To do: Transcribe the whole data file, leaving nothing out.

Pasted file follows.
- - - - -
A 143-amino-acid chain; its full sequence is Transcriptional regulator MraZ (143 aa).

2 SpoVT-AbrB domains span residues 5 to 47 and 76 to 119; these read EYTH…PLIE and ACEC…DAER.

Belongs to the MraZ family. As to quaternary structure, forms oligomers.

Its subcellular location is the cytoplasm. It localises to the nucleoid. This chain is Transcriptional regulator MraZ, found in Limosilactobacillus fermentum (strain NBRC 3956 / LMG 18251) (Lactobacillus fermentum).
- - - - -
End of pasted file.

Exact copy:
A 143-amino-acid chain; its full sequence is Transcriptional regulator MraZ (143 aa).

2 SpoVT-AbrB domains span residues 5 to 47 and 76 to 119; these read EYTH…PLIE and ACEC…DAER.

Belongs to the MraZ family. As to quaternary structure, forms oligomers.

Its subcellular location is the cytoplasm. It localises to the nucleoid. This chain is Transcriptional regulator MraZ, found in Limosilactobacillus fermentum (strain NBRC 3956 / LMG 18251) (Lactobacillus fermentum).